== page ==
Then revisit the progression and now substitute different modes. You're only playing root, third, fifth (seventh) for most of the chrords typically. The second, forth, sixth can be changed around to make different modes (i assume you'll know the dif maj modes at this point). Learn what the difference in sound is between the ionian and the lydian and how that fouth makes a big difference and how they both create lots of tension in different ways. After that go into the higher extension like 9ths 11ths and substitute them down below to their usual seconds thirds etc etc.
    Now you might not use all of these techniques and thoughts all the times. I certainly don't. But at one point it will click. There's always that turning point in a musician's career that they can look back at. It's up for you to find your sound and the best way to learn that is by hearing what all the notes do and how they interact. All this advice given is good, this is just my way of helping. Sometimes it doesn't work right away, and we go back to learning specific songs or techniques. But at some point, given determination, you'll find your voice. Good luck, and we look forward to hearing what you have to say musically one day!
  13. AspiringBassMan


    Dec 10, 2005
    is there anybody in the world who isn't bigheaded who thinks otherwise? i think not. i think everyone feels like that about themselves at some time or other. i think its quite natural. sometimes its difficult to know how much you, yourself, are progressing. if one of your friends heard you play about a year ago, then didn't hear you play until recently, they would know just how much you've progressed and say: "wow! you've really come a long way".
    alwunatratnag is quite right when he says that we really are our own worst critics.
    don't set your sights too high because it can lead to disappointment.
  14. You suck?

    I suck!

    I've sucked as a bass player for over 25 years.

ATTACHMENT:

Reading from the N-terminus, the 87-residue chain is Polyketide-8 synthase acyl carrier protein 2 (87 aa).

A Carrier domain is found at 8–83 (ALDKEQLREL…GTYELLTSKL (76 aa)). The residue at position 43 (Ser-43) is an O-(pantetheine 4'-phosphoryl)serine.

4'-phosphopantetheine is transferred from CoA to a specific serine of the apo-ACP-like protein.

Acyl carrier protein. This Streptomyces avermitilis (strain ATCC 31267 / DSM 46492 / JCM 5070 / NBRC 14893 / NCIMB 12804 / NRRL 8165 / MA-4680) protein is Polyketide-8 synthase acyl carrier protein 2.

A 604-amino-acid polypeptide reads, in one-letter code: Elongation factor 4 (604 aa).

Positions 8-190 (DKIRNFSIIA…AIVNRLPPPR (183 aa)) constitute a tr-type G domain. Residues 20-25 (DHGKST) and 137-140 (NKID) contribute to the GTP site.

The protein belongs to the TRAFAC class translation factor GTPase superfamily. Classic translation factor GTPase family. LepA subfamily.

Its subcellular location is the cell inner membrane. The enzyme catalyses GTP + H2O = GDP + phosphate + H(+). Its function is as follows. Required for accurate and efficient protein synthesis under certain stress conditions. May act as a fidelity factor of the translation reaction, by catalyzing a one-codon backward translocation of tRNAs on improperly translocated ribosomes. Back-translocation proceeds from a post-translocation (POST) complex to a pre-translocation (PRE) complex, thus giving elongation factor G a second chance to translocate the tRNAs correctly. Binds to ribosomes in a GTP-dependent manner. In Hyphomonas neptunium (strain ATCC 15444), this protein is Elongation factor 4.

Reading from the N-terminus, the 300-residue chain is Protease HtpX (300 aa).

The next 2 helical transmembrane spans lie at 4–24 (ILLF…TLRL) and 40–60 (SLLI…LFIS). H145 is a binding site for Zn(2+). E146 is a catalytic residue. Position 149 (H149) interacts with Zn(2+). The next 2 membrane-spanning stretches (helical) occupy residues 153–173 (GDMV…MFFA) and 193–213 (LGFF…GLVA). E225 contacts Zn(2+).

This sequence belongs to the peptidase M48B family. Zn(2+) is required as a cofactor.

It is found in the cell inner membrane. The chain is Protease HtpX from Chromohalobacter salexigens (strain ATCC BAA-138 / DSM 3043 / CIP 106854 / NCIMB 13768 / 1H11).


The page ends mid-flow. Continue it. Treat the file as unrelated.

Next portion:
I constantly have people at gigs and even band mates coming up and telling me what an awesome bass player I am. How much that bass line blew them away.

    They just don't seem to realise how much I suck.

    I have all these limitations in my playing.

    I'm not as fast as I want to be.
    I'm not as versatile as I want to be.
    I'm constantly listening to players who are much much better than me.
    I make mistakes.

    No matter how much I improve, I raise the bar on my expectations of my own playing to the point where I still suck.

    However, despite how much I suck and always have sucked at bass playing, I love it.
  15. oathbass462

    oathbass462 Guest

    Dec 27, 2005
    bass guitar for dummies. its good. has all the scales, chapters on technique, timing, gear etc. its like $20, just go buy it, sit down and read it. professional lessons cant hurt either.
  16. jazzbo


    Aug 25, 2000
    San Francisco, CA
    Get a teacher. It'll save you a lot of time and frustration. Your abilities can grow exponentially.
  17. Some of my best stuff comes from just beating the SH*T out of my bass...I get frustrated, and just start striking the strings...many times I wind up "tripping" over something that sounds pretty cool.

    ... Then I go back, take it apart, change it, add dynamics to it, and more importantly, remember what the heck I did to get that "thing" that I liked so much....and it becomes part of my style.
  18. jazzbo58

    jazzbo58 Bassist for My Man Godbey Supporting Member

    Apr 21, 2001
    New Orleans, LA USA
    I'll just put on the radio or tv and try to play any song or jingle that comes on. It's just to break me out of the same old song pattern. A teacher could shed some light and help.
    What ever you do just keep on playing and don't get discouraged.

  19. txbasschik


    Nov 11, 2005
    Leander, Texas
    I've had two really good blues players tell me the same thing about the blues.

    Cherie :)